Review: A Layer Of Dread Hangs Over Scary 'Innocents'

by Kevin Taft

EDGE Media Network Contributor

Friday May 13, 2022

'The Innocents'
'The Innocents'  (Source:IFC Midnight)

The Norwegian horror import "The Innocents" has an unsettling mood and a quartet of naturalistic children's performances, but the esoteric nature of the themes might leave some confused.

In simplistic terms, Eskil Vogt (writer of "The Worst Person in the World") has fashioned a sort of superhero and supervillain origin story with kids. We open on a young couple (Ellen Dorrit Petersen and Morten Svartveit) moving to a new apartment compound with their youngest child, Ida (Rakel Lenora Fløttum), and their eldest, autistic daughter Anna (Alva Brynsmo Ramstad).

Anna spends much of her time staring out blankly, uttering a few noises and spinning the tops of pots and pans in the kitchen. Ida is quietly curious and quickly goes to explore the set of apartment buildings looking to see what's what. It's there she meets Ben (Sam Ashraf), a young boy who has the ability to move things with his mind. Small things, mind you, but Ida is giddily impressed regardless.

As kids are kids, Ida isn't shocked by this, she just thinks it's cool. So does Aisha (Mina Yasmin Bremseth Asheim), another local child who has a secret ability of her own: She can hear other children's thoughts and communicate with them. This comes in handy when she stumbles upon the silent Anna, and the two become companions. This thrills Ida, because she can spend more time with Sam rather than her big sister.

But Sam's behavior is a little suspect. An incident with a cat is disturbing on a number of levels, and pretty soon he reveals his powers are a little darker than he let on. This leads to our trio of girls having to figure out a way to ensure Sam doesn't hurt them, or anyone else.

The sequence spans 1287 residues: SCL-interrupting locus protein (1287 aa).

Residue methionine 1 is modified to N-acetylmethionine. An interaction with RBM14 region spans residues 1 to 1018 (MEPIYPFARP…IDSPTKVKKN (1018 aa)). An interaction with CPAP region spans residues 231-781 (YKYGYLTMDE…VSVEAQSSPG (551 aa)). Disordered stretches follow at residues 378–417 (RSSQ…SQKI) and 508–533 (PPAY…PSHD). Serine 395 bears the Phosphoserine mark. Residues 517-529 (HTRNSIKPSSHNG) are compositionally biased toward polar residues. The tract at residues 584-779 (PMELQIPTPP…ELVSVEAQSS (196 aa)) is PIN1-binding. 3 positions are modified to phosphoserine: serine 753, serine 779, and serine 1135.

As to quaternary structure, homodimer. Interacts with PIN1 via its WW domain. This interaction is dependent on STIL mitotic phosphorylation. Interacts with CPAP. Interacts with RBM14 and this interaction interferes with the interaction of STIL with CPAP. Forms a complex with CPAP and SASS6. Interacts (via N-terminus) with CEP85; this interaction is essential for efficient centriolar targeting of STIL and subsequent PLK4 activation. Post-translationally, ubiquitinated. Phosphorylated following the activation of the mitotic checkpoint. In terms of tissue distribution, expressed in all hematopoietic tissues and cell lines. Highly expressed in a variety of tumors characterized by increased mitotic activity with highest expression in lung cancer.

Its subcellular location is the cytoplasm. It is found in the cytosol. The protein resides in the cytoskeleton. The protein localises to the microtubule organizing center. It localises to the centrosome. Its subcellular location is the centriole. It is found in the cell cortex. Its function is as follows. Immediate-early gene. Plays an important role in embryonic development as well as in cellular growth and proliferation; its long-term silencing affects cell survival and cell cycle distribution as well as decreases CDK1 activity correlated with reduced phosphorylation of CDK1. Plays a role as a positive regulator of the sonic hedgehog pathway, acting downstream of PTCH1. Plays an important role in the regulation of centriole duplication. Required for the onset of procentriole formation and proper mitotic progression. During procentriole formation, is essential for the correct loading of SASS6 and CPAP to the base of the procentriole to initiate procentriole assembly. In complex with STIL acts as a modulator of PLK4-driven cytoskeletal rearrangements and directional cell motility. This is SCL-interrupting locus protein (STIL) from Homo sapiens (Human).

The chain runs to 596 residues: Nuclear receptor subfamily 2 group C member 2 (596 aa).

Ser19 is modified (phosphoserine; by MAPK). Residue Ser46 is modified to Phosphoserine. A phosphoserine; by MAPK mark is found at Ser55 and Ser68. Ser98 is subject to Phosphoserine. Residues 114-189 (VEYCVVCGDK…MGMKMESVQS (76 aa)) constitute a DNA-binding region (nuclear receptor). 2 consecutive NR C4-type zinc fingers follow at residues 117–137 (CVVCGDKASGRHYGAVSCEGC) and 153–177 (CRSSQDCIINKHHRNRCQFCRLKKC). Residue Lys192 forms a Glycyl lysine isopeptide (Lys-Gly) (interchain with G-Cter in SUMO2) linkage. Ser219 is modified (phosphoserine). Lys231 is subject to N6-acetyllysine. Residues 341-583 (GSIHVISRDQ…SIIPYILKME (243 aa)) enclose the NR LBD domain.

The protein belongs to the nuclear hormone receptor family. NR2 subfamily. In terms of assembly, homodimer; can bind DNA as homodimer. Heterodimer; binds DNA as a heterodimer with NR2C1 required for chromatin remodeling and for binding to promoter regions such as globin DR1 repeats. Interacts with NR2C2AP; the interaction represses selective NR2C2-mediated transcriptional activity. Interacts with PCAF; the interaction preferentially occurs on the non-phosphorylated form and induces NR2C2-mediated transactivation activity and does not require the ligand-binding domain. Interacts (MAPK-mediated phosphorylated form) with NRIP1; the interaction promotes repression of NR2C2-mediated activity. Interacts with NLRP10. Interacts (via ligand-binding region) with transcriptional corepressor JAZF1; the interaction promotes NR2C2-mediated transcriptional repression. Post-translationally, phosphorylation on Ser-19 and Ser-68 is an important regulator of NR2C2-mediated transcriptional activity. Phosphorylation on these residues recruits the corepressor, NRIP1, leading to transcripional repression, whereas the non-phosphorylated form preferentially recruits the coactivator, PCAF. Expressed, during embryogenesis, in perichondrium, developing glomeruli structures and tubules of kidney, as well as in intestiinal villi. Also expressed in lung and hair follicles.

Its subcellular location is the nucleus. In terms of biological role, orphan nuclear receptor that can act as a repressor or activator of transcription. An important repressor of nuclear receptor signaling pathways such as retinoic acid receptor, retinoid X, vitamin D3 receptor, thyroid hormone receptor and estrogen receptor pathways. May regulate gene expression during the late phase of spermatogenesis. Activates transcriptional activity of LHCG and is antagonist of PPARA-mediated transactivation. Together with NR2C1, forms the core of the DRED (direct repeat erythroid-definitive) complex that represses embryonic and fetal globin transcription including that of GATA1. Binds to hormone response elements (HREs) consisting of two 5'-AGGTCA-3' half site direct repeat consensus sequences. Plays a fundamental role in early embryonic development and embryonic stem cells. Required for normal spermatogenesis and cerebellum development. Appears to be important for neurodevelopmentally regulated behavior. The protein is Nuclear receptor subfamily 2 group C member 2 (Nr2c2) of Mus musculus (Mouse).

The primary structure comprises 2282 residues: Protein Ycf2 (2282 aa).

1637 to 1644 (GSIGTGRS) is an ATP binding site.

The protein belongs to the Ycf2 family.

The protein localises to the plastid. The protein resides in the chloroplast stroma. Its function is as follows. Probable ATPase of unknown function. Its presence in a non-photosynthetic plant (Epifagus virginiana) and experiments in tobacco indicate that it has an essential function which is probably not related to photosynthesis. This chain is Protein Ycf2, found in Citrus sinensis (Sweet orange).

Eskil Vogt (who also directs) creates an unsettling mood with his film by giving it a realistic, almost documentary-like feel. The kids he's cast are excellent at making us believe they are just four regular kids with a variety of issues. They never overdo it, and almost seem to be ad-libbing their scenes. These four carry the film, and that's no small feat for children under the age of ten.

While not a scary film, there are moments that will make you gasp, and a layer of dread hangs over the film like moss. The special effects are subtle, which adds to the naturalistic nature of the piece.

The one thing that seems to be missing is an overarching point. Why three of the children have powers is never explained, and the reason for one of them to go bad isn't really explored except for a glimpse into bad parenting. Even the final shot of the film was a bit head-scratching, as it wasn't clear what Vogt was going for.

I don't think this will be a breakout hit, and its slower pace might not appeal to all horror fans, but there is a lot to appreciate here. The dread and the handful of shocking visuals make this stand out, as do the performances by his more-than-able cast.

The kids in this film are far from innocent, but as children explore the world around them — oftentimes accepting the unusual as normal — it's fascinating to see how they deal with things they feel adults wouldn't understand.

"The Innocents" opens in select theaters and On Demand May 13th.

Kevin Taft is a screenwriter/critic living in Los Angeles with an unnatural attachment to 'Star Wars' and the desire to be adopted by Steven Spielberg.